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Jones Day

Employee profile

Rachel Yafet

Future Trainee (Sept 2020)

Why Jones Day?

When I began applying for placement schemes in my penultimate year of University, I was overwhelmed by all the choice. Despite thoroughly researching firms on their websites and attending numerous open days, I struggled to differentiate between them. Though they all claimed to be ‘different’ and ‘unique’, it was challenging to ascertain what exactly distinguished one firm from another. This was not the case with Jones Day. As soon as I read about their nonrotational training contract system, I felt that this was a place that offered an experience like no other law firm in the City. I was attracted by the high-level of responsibility placed on trainees and the opportunity to experience a broader range of practice areas compared to the traditional (rotational) training system. Unlike the rotational system, where I risked being assigned to an area I might not enjoy for six months, the Jones Day experience would allow me to focus on my strengths. 

How was the interview?

My impressions of the firm were proven correct when I attended the interview for my placement scheme. Unlike other firms, which put me through video interviews, assessment centres, and aptitude tests, Jones Day’s interview involved a challenging but enjoyable chat with two partners. Rather than trying to catch me out with the bizarre interview questions I’ve heard from others, the Jones Day partners focused on my experience and background, my motivation for working with the firm, and why I thought I was suited for a career in law. Instead of testing my commercial awareness through mock activities, they grilled me on my opinions on current topics and world issues of my choice.  

I came out of the session feeling as if I had just had a great intellectual conversation with two brilliant people. 

What were your “first day” impressions? 

When I arrived on the first day of the placement scheme, it was immediately apparent that the firm was a welcoming place. Our introductory session included partners, associates, and trainees, all of whom gave us advice on how to make the most of the scheme. This was followed by a delicious lunch where we had the opportunity to meet our trainee ‘buddy’ and associate ‘mentor.’ These people served as a link to the rest of the firm and were there to go to for our first piece of work, to advise us on the ins and outs of the training system, and to support us throughout the scheme.  My buddies made me feel at ease; it was wonderful to be able to go for a coffee with them to chat informally about my placement scheme experience.  

What’s the placement scheme really like?

Following the welcome lunch, we were released to ‘walk the floors’ to look for work. This aspect of Jones Day is what truly makes it such a unique place. The fact that placement schemers and trainee solicitors find their own work creates a flat hierarchy as there is constant interaction with lawyers of all levels throughout the firm. The open-door policy is more than a marketing slogan: it is essential for this way of training to work; so, it is common to see partners interacting with trainees. This kindness and openness extended beyond just the lawyers at the firm. The staff in the canteen were exceptionally welcoming and immediately treated us as part of the firm.  The same was true for the graduate recruitment team, who were on hand to offer advice and support if we were struggling with knowing how best to juggle our work demands – something you need to learn if you are to train the Jones Day way.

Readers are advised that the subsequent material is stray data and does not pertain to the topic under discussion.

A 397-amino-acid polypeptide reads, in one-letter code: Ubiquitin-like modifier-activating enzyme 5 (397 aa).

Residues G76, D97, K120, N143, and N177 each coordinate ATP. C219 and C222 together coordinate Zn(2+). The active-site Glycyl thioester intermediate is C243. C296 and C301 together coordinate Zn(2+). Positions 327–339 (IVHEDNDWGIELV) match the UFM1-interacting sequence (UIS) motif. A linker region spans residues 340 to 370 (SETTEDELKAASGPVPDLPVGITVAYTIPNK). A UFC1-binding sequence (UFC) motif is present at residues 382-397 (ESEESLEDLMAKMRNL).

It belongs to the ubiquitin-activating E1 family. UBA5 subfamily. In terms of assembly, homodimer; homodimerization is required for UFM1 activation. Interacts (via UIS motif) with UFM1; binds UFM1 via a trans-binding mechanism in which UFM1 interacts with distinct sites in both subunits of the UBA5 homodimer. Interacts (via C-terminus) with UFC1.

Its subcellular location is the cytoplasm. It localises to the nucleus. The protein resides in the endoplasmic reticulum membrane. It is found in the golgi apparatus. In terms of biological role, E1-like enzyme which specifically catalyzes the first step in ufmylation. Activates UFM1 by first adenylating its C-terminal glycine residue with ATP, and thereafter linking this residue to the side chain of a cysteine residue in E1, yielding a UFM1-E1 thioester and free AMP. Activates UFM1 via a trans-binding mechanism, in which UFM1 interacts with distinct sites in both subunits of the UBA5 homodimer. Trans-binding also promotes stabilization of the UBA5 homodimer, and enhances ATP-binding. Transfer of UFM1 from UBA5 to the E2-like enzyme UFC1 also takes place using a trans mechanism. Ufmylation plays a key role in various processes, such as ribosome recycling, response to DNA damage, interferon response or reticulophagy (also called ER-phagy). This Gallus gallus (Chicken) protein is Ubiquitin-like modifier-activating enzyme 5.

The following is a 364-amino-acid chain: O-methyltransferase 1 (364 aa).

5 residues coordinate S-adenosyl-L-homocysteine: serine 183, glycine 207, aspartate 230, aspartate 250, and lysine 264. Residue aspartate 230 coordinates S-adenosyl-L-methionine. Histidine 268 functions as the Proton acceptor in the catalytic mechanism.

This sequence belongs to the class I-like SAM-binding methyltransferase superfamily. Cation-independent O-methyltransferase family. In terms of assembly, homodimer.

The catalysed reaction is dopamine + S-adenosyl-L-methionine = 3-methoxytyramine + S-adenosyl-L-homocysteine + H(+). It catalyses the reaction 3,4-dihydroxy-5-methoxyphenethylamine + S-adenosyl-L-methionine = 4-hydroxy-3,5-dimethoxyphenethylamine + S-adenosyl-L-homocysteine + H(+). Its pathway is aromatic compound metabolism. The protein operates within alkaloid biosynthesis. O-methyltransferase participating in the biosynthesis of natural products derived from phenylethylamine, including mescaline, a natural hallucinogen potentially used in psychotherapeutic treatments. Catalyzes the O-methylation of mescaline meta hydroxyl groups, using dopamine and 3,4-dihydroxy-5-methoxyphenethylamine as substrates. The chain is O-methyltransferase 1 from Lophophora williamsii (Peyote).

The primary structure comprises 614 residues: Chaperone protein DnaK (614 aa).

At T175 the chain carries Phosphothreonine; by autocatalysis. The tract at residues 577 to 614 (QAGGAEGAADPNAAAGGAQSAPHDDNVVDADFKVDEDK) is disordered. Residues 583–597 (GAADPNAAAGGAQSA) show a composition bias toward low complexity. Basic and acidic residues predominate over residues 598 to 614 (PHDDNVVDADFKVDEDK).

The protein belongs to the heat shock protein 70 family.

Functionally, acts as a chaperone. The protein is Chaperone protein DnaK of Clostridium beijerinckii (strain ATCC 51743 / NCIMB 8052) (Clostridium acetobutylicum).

The social aspects of the scheme were a great way to get to know people in a more casual context. Events such as ice-skating and tapas at Somerset House, pizza at a local restaurant, and a Christmas lunch in the office allowed us to get to know fellow placement schemers and lawyers at the firm. It was incredible how quickly our scheme cohort bonded and by the end of the two weeks, we were all genuinely sad to leave. I did not sense any competition between us (the firm positively frowns on non-collegiate behaviour) and Jones Day had told us it did not have a cap on the number of trainees it would recruit from our scheme. So, everyone was incredibly supportive, and we were all able to go to each other for help (as Jones Day encouraged us to do). The fact that Jones Day recruits from such a wide pool of candidates meant there was almost always someone knowledgeable about the topic on which you were focusing. One of my tasks on the scheme was writing a memo on Initial Coin Offering (ICO) regulation. Luckily one of my fellow placement schemers was an absolute expert on the topic and was able to help me advise on the different perspectives taken by different countries. 

Because the placement scheme at Jones Day mirrors the training contract, I feel I was able to get a thorough understanding of life as a trainee at their London office. The firm makes clear that its training contract isn’t for everyone. However, if you are someone who enjoys responsibility, learns through doing, and wants to work in a friendly, open office,  I highly recommend applying